Samsung SDI Co. aims to boost sales of batteries for portable gadgets at twice the industry growth rate this year to capitalize on demand for Apple Inc.’s iPad and other mobile devices.
“We want to widen our lead more visibly,” Kwon Myung Sook, vice president of global marketing operations at the world’s largest maker of lithium-ion batteries, said in an interview today in Seoul. Global industrywide shipments may rise by about 10 percent this year to 4.6 billion units, she said.
Samsung SDI, which supplies Apple, is getting about half its revenue from the small-battery business. The company’s total battery sales may surge 26 percent this year, offsetting falling sales at its plasma panel business and contributing to a 10 percent gain in overall revenue, Kang Yoon Hum, an analyst at NH Investment & Securities Co. in Seoul, said in a March 27 report.
The company, which also makes cathode ray tubes, has enough capacity to meet battery demand this year, Kwon said. Samsung SDI plans to start producing batteries at its CRT factory in Malaysia in the second half of this year.
The battery maker may report an operating profit of 62.9 billion won ($56 million) in the first quarter, a 4 percent increase from a year earlier, helped by shipments of batteries for the new iPad, Lee Hak Moo, a Seoul-based analyst at Mirae Asset Securities Co., wrote in a March 30 report.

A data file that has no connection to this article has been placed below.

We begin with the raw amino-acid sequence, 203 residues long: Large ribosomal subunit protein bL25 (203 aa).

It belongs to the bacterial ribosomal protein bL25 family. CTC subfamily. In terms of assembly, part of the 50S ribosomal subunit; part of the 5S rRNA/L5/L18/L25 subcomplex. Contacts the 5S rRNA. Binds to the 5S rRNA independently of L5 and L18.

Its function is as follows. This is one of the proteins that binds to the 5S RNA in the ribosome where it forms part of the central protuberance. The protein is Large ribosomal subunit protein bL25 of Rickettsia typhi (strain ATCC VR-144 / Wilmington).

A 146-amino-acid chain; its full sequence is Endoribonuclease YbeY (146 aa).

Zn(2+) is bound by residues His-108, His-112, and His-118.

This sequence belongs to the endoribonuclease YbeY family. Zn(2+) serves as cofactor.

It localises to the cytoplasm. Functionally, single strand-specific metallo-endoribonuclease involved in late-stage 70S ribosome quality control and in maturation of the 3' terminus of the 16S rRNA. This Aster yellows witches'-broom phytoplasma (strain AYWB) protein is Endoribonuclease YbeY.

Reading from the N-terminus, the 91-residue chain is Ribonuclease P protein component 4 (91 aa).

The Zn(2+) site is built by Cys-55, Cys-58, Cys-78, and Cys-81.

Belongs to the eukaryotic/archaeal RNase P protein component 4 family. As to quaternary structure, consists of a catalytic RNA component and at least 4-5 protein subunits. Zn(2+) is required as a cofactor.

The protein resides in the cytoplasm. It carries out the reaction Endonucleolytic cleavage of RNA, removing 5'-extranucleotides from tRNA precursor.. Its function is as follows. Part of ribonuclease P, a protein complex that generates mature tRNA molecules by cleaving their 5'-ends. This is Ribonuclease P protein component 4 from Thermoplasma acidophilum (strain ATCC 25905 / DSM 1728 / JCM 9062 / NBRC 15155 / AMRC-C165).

Batteries used in the new iPad, which has a faster chip and sharper display than its predecessor, have 70 percent more capacity than those used in the iPad 2, making them more profitable, according to Lee.
Samsung SDI accounted for more than half the batteries used in the initial batch of the new iPad shipments, according to NH’s Kang. Kwon declined to discuss the company’s business with Apple.
The company is benefitting from an early investment in batteries used in tablet devices, which are thinner than those for laptop computers, so harder to develop, Kwon said. Samsung SDI spent about 350 billion won in capital expenditure in 2011, 25 percent more than a year earlier to boost output of such batteries.
The South Korean company, which overtook Panasonic Corp.’s Sanyo Electric Co. unit as the top rechargeable battery maker in 2010, had about 24 percent market share after selling about 1 billion units last year, Kwon said. The company had a bigger share than what Panasonic and Sanyo held together for the first time last year, according to Tokyo-based Institute of Information Technology. Other competitors include Sony Corp. and LG Chem Ltd.